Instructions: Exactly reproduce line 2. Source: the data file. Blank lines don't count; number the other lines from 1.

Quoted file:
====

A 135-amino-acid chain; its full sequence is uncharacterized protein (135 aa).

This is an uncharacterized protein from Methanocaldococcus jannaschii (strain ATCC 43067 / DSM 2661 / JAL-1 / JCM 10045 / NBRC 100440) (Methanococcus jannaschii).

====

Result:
This is an uncharacterized protein from Methanocaldococcus jannaschii (strain ATCC 43067 / DSM 2661 / JAL-1 / JCM 10045 / NBRC 100440) (Methanococcus jannaschii).